Congress passes legislation extending United States citizenship to all Indians born in the United States. Many states continue to deny Native-Americans the right to vote using the same kinds of legal fictions, violence, and economic retaliation that is used to deny the vote to Blacks, Latinos, and Asians.

    1942-1952: Asian citizenship rights.

    As an emergency war measure enacted in 1942, Filipinos in the United States and the Philippine Islands are declared to be American citizens. This means they are eligible for the military draft. (In 1946 this citizenship declaration is revoked by the Recision Act in order to deny Filipinos their veteran benefits, voting rights, and of course citizenship.)

    To strengthen the WWII alliance with China, the Chinese Exclusion Acts are overturned in 1943.

    In 1946, the exclusion act against immigrants from the Indian subcontinent are repealed. In 1952 all remaining Asian exclusion acts are replaced by the immigration "quota system" that allows for some Asian immigration but greatly favors European immigrants.

    1944: "White-only" Primaries Ruled Unconstitutional.

    After the "Compromise of 1877" ends Reconstruction, most southern Blacks are denied the vote. Out of loathing for Lincoln (a Republican), fury at their defeat by the hated "Yankees" in the Civil War, and rage at Emancipation of their Black slaves, southern whites refuse to vote for any Republican for any office — ever. Thus the "Solid South" comes into being — only Democrats can be elected. White southerners proudly declare themselves "Yellow-dog Democrats," meaning that if the Democratic Party nominates a yellow dog for office they will vote for the dog before they vote for a Republican candidate.

    In practical terms, the "Solid South" means that the real election is the Democratic Primary because the Democrat who wins the nominatation inevitably wins the general election. In many southern states, the white-controlled Democratic Party decrees that only whites can vote in the Democratic primary. This effectively disenfranchises the few Blacks who have managed to register to vote because they are prevented from voting in the only elections that have any meaning (the primaries).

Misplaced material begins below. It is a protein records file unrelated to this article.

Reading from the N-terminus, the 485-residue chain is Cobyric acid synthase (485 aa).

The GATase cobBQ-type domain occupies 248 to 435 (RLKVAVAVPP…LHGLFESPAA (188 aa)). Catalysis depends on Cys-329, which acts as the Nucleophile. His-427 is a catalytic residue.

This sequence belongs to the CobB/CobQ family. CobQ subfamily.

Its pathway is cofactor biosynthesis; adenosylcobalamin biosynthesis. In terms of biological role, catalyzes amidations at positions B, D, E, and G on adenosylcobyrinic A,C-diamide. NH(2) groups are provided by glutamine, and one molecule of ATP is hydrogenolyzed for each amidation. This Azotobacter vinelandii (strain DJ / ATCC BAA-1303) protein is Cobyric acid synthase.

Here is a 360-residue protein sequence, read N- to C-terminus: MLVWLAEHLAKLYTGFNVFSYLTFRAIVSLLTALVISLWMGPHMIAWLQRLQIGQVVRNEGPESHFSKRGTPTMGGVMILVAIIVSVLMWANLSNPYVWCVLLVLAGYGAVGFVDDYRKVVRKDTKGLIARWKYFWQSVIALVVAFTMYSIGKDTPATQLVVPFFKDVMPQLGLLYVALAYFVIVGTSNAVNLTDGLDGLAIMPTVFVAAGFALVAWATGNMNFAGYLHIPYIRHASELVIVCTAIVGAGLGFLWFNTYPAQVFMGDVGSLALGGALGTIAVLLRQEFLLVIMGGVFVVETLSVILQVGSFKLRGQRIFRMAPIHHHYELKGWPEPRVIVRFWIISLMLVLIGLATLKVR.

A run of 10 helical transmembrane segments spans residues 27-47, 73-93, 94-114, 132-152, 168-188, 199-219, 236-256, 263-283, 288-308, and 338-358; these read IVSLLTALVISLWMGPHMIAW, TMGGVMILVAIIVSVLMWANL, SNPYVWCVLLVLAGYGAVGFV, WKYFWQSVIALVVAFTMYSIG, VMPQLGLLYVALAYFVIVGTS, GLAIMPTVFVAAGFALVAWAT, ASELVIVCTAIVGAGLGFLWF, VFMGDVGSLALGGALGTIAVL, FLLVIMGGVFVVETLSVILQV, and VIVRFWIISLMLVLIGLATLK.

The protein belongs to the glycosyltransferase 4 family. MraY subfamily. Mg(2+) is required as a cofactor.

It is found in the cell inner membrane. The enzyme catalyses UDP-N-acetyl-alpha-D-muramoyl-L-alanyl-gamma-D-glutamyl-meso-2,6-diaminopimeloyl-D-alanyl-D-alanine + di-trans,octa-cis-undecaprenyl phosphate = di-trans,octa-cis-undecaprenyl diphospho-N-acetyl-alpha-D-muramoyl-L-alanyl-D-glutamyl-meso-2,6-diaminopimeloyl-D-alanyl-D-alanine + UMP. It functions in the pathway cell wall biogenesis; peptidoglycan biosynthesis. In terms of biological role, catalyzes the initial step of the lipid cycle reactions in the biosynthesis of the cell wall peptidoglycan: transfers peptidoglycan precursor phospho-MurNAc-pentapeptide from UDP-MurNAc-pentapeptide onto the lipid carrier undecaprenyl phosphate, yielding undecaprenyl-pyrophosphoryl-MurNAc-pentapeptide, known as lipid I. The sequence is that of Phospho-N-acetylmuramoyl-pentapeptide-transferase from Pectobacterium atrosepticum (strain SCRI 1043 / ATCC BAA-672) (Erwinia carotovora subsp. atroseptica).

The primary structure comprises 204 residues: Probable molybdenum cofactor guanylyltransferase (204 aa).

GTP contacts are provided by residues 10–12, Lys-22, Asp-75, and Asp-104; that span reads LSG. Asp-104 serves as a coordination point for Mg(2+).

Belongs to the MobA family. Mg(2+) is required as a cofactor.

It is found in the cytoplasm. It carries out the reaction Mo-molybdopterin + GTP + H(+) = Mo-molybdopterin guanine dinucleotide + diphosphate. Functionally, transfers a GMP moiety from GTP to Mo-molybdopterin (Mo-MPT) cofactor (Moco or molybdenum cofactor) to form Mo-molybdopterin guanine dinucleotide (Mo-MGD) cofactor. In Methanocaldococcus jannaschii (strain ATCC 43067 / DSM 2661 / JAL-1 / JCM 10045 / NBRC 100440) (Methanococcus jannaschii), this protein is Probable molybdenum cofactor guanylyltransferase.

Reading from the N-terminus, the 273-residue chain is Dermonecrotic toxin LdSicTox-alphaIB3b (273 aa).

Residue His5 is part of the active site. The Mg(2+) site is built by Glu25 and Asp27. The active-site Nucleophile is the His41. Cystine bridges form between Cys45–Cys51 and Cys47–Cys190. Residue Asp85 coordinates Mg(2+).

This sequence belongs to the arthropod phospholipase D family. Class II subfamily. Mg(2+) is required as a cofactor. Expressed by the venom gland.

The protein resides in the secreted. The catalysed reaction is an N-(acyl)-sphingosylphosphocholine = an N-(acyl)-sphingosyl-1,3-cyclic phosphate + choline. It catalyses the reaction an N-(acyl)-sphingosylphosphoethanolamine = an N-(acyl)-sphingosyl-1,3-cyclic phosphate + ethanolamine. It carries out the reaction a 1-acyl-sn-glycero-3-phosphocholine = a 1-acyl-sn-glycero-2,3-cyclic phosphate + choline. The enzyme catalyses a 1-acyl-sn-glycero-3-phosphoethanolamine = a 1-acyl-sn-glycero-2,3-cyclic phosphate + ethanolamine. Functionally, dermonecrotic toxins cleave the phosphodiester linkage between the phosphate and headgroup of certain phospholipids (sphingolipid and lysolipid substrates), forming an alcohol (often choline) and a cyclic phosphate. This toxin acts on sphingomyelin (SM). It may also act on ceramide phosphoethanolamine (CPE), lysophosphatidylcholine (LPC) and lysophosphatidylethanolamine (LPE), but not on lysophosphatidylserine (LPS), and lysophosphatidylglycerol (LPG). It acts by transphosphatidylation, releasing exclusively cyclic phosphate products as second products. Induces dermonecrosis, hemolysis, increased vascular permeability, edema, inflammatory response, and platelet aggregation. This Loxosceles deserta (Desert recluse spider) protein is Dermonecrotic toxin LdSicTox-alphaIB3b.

In 1944, NAACP attorney Thurgood Marshall wins Smith v. Allwright in the U.S. Supreme Court which rules that "all-white" primary elections are unconstitutional. In many areas of the South, the Democratic Party evades this ruling by simply no longer publicly proclaiming that only whites can vote in their primaries. Voter registration forms do not ask for party affiliation, so it's left to party officials to determine who is a party member and thus eligible to vote in party primaries. Blacks are not accepted as party members.

    1945-1960: GIs fight for civil rights.

    When Black, Latino, and Indian GIs return from the battlefields of WWII (and later Korea), they demand that all American citizens have the right to vote regardless of race. They had fought and died for democracy abroad, yet they cannot vote at home. (One out of every eight American GIs was an African-American; Latinos and Native-Americans also made up significant portions of the armed forces, which for the most part were organized on a segregated basis.)

    On local, state, and federal levels GIs fight against the laws, customs, and oppression denying them the vote and other civil rights. Before WWII the NAACP numbered around 50,000 members, in the post-war years it swells ten times to over 500,000.

    But the racists who hold economic power and political office — particularly in the U.S. Senate — are too strong. Most legislative remedies are blocked and few court cases are successful. For the most part, the GI movements are defeated and suppressed. Many GIs who had fought to free Europe from Nazi tyranny find themselves imprisoned for demanding the right to vote, and others are viciously murdered — often by police and sheriffs.

    Yet despite a wave of repression, they do manage to eliminate the poll tax in all but 5 states. And in 1948 the armed forces are desegregated.

    1948: State laws denying the vote to Native-Americans are overturned.

    In one of the post-war period's few successful legal challenges, the Federal courts overturn the last state laws (Maine, Arizona, New Mexico) that explicitly prevent Indians from voting. Violence, economic retaliation, and different kinds of legal tricks continue to be used to prevent Native-Americans from voting.

    1954-1960: Early Civil Rights Movement activity.

    In the early 1950s, a number of school desegregation cases are filed in the federal courts by courageous students and parents who risk life and property by opposing the segregation system. In 1954 these cases are consolidated and won in the Supreme Court with the Brown v Board of Education decision.

    In 1955 and 1956, African-Americans opposed to segregation boycott the city busses in Montgomery Alabama and Tallahassee Florida. These successful boycotts mark significant victories against segregation in the deep south.

    Hundreds of voting rights lawsuits are filed in state and federal courts. Most are either defeated, or if won they are left unenforced. But Citizenship Schools, voter education projects, and "I'm a registered voter — Are you?" campaigns begin to proliferate among African-Americans at the grassroots level across the south.